A Call to Faith-Based Communities to Bring Dignity and Integrity to our Criminal Justice System

"Our faith calls us to liberate the least among us; when we do, we will all be free."

Bring Dignity and Integrity to our Criminal Justice System

Photo shows empty cells inside Cell Block 7 on Rikers Island. (Credit: Bettmann / Contributor)

Rev. Dr. Jacqui Lewis is senior minister of the multiracial Middle Collegiate Church and executive director of The Middle Project, an institute that prepares ethical leaders for a more just society. In April, Rev Lewis’ organization hosted its annual Revolutionary Love weekend conference, where Van Jones, William Barber, Valarie Kaur and other civil rights activists as well as prophetic faith leaders spoke about the ethical crisis facing our country and ways to take action.

“We are called more than ever by an ethic of love and a movement for justice and peace. Resistance and resilience are acts of faith,” Dr. Lewis said ahead of the event.

Bill Moyers was invited to speak at Revolutionary Love and screen his new documentary RIKERS: An American Jail, which is airing on PBS stations around the country this month. He was joined by a panel of formerly incarcerated Rikers detainees who spoke about their personal experiences with America’s criminal justice system. Here, Dr. Lewis writes about the event and what the progressive religious community can do to help reform our broken criminal justice system.



RIKERS: An American Jail, along with other reporting that has becoming increasingly prevalent on the subject of mass incarceration, shows us that none are so in need of liberation as those oppressed souls languishing in our prisons.

As Ava DuVernay reminds us in her documentary, 13TH, the 13th Amendment abolished slavery and involuntary servitude except as “a punishment for crime whereof the party shall have been duly convicted.” Tragically, this loophole has effectively created the prison industrial complex as a warehouse for black and brown bodies.

Our faith calls us to liberate the least among us; when we do, we will all be free.

Rikers is a particular hellhole; violence and unbearable conditions on that island shame any of us who watch in silence. As we saw in RIKERS: An American Jail, nearly 8 out of 10 people there have not been convicted of a crime; they are awaiting trial. Over half the detainees cannot afford bail, often set below $1,000.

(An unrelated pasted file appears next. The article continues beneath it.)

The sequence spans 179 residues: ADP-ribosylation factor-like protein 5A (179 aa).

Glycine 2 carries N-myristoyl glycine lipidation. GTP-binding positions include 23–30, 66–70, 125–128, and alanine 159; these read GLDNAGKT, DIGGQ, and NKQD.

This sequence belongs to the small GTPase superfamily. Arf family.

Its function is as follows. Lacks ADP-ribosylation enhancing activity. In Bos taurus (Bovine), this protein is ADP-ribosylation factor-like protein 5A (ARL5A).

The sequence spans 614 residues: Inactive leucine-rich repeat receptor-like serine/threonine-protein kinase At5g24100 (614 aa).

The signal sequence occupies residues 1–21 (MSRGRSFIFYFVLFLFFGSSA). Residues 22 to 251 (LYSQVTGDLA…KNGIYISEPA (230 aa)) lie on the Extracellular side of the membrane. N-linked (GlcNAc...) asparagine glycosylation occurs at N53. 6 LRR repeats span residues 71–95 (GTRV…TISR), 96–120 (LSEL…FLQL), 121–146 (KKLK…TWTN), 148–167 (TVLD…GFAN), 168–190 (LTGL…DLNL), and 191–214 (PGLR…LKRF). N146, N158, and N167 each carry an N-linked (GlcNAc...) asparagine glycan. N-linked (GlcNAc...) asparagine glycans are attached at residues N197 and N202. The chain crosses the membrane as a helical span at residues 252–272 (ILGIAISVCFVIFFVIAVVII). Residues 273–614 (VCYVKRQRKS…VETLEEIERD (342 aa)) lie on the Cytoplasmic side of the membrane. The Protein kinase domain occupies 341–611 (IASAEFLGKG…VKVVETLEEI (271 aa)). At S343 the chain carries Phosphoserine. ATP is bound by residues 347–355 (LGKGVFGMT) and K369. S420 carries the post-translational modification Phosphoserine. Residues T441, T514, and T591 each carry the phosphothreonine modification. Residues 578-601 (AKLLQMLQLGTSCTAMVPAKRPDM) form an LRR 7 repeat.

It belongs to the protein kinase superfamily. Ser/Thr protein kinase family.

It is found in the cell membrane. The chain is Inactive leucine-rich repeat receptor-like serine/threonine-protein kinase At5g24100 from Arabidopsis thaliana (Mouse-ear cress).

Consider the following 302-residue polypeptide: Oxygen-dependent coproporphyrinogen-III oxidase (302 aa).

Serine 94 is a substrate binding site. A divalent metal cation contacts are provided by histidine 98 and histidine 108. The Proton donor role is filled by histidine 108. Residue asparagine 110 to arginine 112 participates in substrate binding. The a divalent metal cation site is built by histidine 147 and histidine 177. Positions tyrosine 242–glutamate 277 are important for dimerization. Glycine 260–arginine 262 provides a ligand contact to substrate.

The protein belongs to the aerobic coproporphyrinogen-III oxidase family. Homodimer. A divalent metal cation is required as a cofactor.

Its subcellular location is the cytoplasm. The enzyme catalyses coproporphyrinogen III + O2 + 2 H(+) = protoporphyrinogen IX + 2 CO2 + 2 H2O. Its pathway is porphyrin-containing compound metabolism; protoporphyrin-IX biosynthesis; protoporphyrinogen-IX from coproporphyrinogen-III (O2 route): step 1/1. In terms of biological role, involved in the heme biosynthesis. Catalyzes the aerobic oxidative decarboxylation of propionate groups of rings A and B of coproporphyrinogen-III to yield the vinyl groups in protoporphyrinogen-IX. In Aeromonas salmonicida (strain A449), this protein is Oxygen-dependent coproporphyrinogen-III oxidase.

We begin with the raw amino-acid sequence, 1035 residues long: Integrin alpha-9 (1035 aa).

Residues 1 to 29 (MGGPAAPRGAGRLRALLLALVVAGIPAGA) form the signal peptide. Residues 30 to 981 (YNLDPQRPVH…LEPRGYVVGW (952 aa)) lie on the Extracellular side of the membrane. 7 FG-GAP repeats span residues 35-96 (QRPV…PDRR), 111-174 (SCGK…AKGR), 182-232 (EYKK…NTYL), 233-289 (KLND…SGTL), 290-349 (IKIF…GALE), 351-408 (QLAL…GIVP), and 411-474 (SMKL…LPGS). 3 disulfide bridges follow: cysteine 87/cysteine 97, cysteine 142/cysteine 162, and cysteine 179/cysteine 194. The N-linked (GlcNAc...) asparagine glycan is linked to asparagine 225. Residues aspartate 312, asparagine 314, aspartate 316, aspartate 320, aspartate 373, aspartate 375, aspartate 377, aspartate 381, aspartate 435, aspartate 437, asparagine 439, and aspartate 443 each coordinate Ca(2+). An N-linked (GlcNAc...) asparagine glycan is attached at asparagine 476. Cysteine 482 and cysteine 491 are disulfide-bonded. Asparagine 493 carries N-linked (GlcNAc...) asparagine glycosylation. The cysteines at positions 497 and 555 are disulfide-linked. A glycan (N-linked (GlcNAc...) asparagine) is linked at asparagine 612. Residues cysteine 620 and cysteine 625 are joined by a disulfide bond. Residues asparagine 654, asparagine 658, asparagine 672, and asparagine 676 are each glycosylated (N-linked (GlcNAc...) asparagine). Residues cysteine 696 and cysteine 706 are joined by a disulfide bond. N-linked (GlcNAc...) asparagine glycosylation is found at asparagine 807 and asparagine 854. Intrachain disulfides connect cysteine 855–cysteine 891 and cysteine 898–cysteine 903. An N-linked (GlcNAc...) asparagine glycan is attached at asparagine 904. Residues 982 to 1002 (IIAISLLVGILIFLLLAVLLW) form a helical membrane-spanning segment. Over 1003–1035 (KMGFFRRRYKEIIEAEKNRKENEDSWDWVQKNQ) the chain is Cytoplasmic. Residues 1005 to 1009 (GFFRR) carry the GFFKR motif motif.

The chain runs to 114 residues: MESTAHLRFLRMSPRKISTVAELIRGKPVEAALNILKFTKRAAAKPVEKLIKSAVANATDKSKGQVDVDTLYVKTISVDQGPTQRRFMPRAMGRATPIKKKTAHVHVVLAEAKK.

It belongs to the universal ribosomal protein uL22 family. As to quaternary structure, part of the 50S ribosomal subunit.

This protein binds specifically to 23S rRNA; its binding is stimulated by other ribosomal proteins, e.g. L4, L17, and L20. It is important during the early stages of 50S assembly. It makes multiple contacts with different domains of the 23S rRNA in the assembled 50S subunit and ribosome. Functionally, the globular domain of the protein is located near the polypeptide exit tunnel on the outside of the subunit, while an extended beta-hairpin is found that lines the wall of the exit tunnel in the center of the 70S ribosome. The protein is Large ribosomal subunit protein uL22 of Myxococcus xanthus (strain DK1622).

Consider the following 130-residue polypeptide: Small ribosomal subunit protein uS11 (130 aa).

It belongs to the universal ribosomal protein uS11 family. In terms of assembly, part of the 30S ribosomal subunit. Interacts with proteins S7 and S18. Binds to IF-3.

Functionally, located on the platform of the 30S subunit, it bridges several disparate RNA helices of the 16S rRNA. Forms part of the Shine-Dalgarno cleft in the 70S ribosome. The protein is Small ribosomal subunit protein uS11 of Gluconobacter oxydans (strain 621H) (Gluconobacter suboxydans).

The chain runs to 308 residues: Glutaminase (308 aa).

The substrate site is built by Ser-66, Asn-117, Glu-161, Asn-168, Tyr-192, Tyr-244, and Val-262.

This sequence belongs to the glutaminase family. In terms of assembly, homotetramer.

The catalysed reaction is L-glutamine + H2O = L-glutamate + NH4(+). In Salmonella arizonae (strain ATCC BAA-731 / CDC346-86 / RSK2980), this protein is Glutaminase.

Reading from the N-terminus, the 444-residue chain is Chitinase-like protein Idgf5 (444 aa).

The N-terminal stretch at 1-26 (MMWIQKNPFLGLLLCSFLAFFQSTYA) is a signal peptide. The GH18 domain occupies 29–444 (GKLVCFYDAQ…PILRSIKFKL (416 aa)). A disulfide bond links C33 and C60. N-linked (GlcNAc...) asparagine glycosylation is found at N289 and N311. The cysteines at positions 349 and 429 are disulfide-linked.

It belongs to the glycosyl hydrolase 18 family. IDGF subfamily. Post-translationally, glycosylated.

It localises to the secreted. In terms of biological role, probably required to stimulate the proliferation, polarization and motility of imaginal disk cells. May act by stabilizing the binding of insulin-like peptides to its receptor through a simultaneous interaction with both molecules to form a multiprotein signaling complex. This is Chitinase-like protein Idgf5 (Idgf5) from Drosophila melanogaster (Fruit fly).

Rev. Hector “Benny” Custodio, who was featured in the Rikers documentary, joined us at the Revolutionary Love conference on a panel following the screening and spoke of his horrific ordeal. Rev. Custodio was picked up one night by police while eating dinner with his then-wife, who was pregnant at the time, as his 1-year-old daughter slept. He was brought to Rikers, locked up and saw his bail set at over $2 million.

He described his first days at Rikers to us. “After spending four and half days chained up to a wall, I was brutally beaten, and ever time I tried to fall asleep they used to throw cold water on my face.”

Rev. Custodio, who would go on to spend a total of 20 years imprisoned for a crime he says he did not commit, shared his personal mission today, “The vision God has given me it so put the Department of Corrections out of business.”

He called on others in the faith-based community to help not only the wrongly convicted but also the people who have paid their debt to society. “It is men and women like you who have to the power to abolish, to humiliate, to desegregate and to annihilate this unmerciful giant [America’s criminal justice system] that is destroying men and women on an everyday basis.”

We can scarcely bear to hear Rev. Custodio’s horrific story and those of other formerly incarcerated men and women at Rikers in Bill Moyers’ amazing film. But see and hear we must; we must have our hearts broken and grow our compassion muscle.

Frankly, as members of the progressive religious community what we must do is value every human being; the inherent worth of each human being is not mitigated by mistakes made. It is human to make mistakes, and it is also human to see the potential for healing, repair and transformation.

If preaching is truth through personality, each of us is called to “preach” liberty with our activism. Our faith calls us to liberate the least among us; when we do, we will all be free.

Here are some other steps I hope faith-leaders will take to engage their larger community.

  • Download the Rikers interfaith discussion guide, which offers ideas for screening the film and discussing the ethical, moral and spiritual questions related to mass incarceration.
  • Request a RIKERS DVD or watch in a small group at  RIKERSfilm.org.
  • Watch Bill Moyers’ remarks about RIKERS: An American Jail at our recent conference, Revolutionary Love: Disruptive Ethics to Dismantle Racism, at Middle Collegiate Church. After Moyers speaks, watch our panel discussion with Khalil Cumberbath of JustLeadershipUSA and Rev. Custodio from the film, which I moderated, for practical advice.

Dr. Jacqui Lewis

Dr. Jacqui Lewis is the senior minister at the Middle Collegiate Church in the East Village of Manhattan. Lewis is also president of The Middle Project, an institute that prepares ethical leaders for a more just society. Dr. Lewis is a nationally recognized author, activist, speaker and preacher on the topics of racial, economic and gender/LGBTI justice. She has been adjunct faculty at Princeton Theological Seminary, Union Theological Seminary, The Graduate Theological Union, New Brunswick Theological Seminary and Wesley Theological Seminary. Follow her on Twitter: @RevJacquiLewis.